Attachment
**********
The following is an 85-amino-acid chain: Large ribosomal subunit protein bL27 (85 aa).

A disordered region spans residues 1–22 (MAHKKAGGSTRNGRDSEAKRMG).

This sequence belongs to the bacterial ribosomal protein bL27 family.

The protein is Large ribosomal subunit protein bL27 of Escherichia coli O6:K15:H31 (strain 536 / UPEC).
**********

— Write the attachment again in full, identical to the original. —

The following is an 85-amino-acid chain: Large ribosomal subunit protein bL27 (85 aa).

A disordered region spans residues 1–22 (MAHKKAGGSTRNGRDSEAKRMG).

This sequence belongs to the bacterial ribosomal protein bL27 family.

The protein is Large ribosomal subunit protein bL27 of Escherichia coli O6:K15:H31 (strain 536 / UPEC).